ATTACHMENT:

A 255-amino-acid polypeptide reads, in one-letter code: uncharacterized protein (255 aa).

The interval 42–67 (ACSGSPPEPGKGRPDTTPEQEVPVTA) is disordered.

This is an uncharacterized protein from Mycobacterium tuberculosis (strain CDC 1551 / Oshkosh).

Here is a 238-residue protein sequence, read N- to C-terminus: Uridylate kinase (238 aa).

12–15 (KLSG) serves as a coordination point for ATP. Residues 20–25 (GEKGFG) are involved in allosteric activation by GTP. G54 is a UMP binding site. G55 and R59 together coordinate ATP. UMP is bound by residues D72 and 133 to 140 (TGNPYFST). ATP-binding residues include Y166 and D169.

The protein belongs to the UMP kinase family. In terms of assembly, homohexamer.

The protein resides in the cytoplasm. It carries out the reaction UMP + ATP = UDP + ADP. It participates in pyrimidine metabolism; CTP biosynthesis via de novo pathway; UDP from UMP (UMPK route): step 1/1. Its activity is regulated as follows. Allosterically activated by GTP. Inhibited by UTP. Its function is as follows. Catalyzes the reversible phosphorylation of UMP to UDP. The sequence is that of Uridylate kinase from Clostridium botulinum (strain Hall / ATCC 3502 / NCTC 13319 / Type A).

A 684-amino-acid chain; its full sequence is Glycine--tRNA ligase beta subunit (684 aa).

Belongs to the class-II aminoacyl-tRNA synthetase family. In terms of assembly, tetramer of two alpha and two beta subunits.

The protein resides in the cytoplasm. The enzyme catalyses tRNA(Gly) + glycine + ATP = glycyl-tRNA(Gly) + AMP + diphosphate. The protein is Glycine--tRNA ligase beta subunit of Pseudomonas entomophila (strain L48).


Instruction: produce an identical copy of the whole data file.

A 255-amino-acid polypeptide reads, in one-letter code: uncharacterized protein (255 aa).

The interval 42–67 (ACSGSPPEPGKGRPDTTPEQEVPVTA) is disordered.

This is an uncharacterized protein from Mycobacterium tuberculosis (strain CDC 1551 / Oshkosh).

Here is a 238-residue protein sequence, read N- to C-terminus: Uridylate kinase (238 aa).

12–15 (KLSG) serves as a coordination point for ATP. Residues 20–25 (GEKGFG) are involved in allosteric activation by GTP. G54 is a UMP binding site. G55 and R59 together coordinate ATP. UMP is bound by residues D72 and 133 to 140 (TGNPYFST). ATP-binding residues include Y166 and D169.

The protein belongs to the UMP kinase family. In terms of assembly, homohexamer.

The protein resides in the cytoplasm. It carries out the reaction UMP + ATP = UDP + ADP. It participates in pyrimidine metabolism; CTP biosynthesis via de novo pathway; UDP from UMP (UMPK route): step 1/1. Its activity is regulated as follows. Allosterically activated by GTP. Inhibited by UTP. Its function is as follows. Catalyzes the reversible phosphorylation of UMP to UDP. The sequence is that of Uridylate kinase from Clostridium botulinum (strain Hall / ATCC 3502 / NCTC 13319 / Type A).

A 684-amino-acid chain; its full sequence is Glycine--tRNA ligase beta subunit (684 aa).

Belongs to the class-II aminoacyl-tRNA synthetase family. In terms of assembly, tetramer of two alpha and two beta subunits.

The protein resides in the cytoplasm. The enzyme catalyses tRNA(Gly) + glycine + ATP = glycyl-tRNA(Gly) + AMP + diphosphate. The protein is Glycine--tRNA ligase beta subunit of Pseudomonas entomophila (strain L48).